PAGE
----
Adhd, add, odd, impulsivity, compulsivity, and disgraphia just to name a few of the disorders.

T G - posted on 11/06/2013 ( 3 moms have responded )

3

0

0

Hello, I sit in school everyday with my 9 yo grandson who is in the third grade. As soon as I leave the room he begins to act up. He will break pencils, throw things call people names and usually ends up in the principal's office. He has been diagnose with 6 major mental disorders and finally the school has begun an "evaluation" to determine if he qualifies for an imp. I am 66 years old and this is not the retirement I had in mind.

3 Comments

View replies by

Jessica - posted on 11/06/2013

43

0

18

Yes, I've seen this in children from similar backgrounds. It must be awful for you, especially being there the whole time, but if there is a change such as moving from the father to the mother (especially if there was violence), then there is almost always going to be a behavioral issue. From what I have learned, there is no way to 'undo' this. The only thing you can do is ensure you (or someone he does trust and has cared for him) do remain in his life and teach him trust and love as best as you can. No one else (that includes teachers, doctors, psychiatrists, etc) can help him unless he feels safe with that person - even if they are highly qualified. Of course, he can learn to feel safe with someone like that, but it will take a lot of time.

While the brain is developing, the child reads the environment and then, depending on the stimulus, their brain will grow accordingly. So if it was stressful (substance abuse/violence) then the hind brain - the part of the brain that controls our more 'primitive' behavior - will grow. This is because the environment is saying to the brain, "you need to put your energy into basic survival".


If the child develops in a non-stressful environment, then the frontal part of the brain - the part responsible for empathy and reason and controlling emotion - will develop because the environment is saying to the brain, "don't worry, someone else is taking care of basic survival - you put your energy into something else".

So it could very well be that his hind brain is more developed than the frontal part.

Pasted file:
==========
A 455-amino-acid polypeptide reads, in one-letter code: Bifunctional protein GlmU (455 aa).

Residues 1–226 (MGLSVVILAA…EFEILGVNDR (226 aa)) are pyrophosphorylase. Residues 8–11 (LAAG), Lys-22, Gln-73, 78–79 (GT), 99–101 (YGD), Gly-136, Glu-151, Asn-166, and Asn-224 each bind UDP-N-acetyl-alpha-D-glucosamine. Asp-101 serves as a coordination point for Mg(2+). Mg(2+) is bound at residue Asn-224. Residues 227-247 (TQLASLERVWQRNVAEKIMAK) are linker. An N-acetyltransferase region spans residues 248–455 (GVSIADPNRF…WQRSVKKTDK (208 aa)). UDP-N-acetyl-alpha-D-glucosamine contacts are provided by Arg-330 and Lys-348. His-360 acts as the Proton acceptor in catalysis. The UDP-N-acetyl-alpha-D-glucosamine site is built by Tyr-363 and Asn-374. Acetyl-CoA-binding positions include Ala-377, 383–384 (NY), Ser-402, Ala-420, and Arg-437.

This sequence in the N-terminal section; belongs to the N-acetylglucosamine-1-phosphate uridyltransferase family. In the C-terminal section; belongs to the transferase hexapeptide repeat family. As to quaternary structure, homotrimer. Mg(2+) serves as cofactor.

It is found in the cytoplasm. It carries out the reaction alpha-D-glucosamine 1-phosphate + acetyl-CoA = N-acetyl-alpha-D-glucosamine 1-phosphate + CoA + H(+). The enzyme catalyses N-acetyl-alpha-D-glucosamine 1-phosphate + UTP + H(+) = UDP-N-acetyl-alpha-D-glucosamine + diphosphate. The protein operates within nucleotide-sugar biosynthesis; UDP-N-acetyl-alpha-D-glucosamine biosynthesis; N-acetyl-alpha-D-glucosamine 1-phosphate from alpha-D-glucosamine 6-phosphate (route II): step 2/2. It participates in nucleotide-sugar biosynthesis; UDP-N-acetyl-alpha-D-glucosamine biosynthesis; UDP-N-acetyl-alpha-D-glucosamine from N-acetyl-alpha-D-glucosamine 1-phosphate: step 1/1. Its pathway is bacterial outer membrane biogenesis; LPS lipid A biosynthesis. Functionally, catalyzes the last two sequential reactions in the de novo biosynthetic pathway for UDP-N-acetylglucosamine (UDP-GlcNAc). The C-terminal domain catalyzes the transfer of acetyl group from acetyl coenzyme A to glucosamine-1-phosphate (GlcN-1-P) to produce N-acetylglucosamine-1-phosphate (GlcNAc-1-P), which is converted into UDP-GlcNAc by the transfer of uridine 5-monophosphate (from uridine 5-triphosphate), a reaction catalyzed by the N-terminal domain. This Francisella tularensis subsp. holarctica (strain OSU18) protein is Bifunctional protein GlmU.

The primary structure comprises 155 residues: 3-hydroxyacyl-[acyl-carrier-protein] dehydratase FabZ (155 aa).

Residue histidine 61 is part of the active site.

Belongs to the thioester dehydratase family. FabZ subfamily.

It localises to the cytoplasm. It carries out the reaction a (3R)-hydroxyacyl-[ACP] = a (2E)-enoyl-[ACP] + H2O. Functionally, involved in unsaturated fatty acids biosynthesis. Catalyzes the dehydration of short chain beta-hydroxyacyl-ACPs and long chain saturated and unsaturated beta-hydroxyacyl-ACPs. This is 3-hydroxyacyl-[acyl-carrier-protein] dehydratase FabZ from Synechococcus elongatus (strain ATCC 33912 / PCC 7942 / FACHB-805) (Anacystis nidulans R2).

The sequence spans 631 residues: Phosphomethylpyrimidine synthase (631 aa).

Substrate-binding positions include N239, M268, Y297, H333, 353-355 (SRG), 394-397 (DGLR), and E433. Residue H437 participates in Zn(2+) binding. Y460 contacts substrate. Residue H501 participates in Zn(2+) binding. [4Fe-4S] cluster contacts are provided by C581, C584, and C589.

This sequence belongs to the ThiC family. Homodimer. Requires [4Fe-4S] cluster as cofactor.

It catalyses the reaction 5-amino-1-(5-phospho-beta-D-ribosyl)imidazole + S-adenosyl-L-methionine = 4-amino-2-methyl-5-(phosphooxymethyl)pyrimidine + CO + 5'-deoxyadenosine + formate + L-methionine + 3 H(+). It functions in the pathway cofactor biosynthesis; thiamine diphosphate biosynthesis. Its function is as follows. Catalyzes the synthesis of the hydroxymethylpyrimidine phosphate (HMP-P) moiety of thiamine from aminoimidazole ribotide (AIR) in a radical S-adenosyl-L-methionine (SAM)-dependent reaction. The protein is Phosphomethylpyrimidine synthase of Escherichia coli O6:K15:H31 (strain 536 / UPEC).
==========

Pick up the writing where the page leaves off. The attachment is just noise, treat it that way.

When I say you cannot 'undo' the behavior - it doesn't mean he will necessarily be just like this in his 20s or 30s. Apparently, if he lives with and is coached by someone he feels safe with and that person meets his needs - it will take several years, but they can begin to make positive behavior changes.

Unfortunately, studies suggest that empathy or a sense of connectivity with others may never fully develop, but that isn't hard fact.

I'm sorry you have to go through this, especially now that you've earned time to yourself at this age.

I hope what I have said helps. Best of luck.

T G - posted on 11/06/2013

3

0

0

I was there the whole way, the first year was spent waiting for his brother to be born and then we moved him and his mother and father from Tennessee to North Carolina. The second year was routine. He lived with a mother and father who had issues with substances and fussed a lot. He saw a lot of it. During this year the father assaulted the mother and was sent to prison for three years. By the end of the second year he was being raised by his mother with a lot of help from his maternal grandmother and step grandfather.

Jessica - posted on 11/06/2013

43

0

18

I'm curious to know how his first two years of life were. What parenting styles was he subjected to? That may give some insight as to whether his behavior is due to environmental factors. During that time, the child's brain cells make their most significant connections and lay the framework of how he will see and eventually deal with the world. Do you know much about those first two years? I'm not suggesting at all that 'mistakes' in parenting were made, but sometimes something as simple as having multiple caregivers can cause the brain to be wired a certain way that can influence their behavior later.

Join Circle of Moms

Sign up for Circle of Moms and be a part of this community! Membership is just one click away.

Join Circle of Moms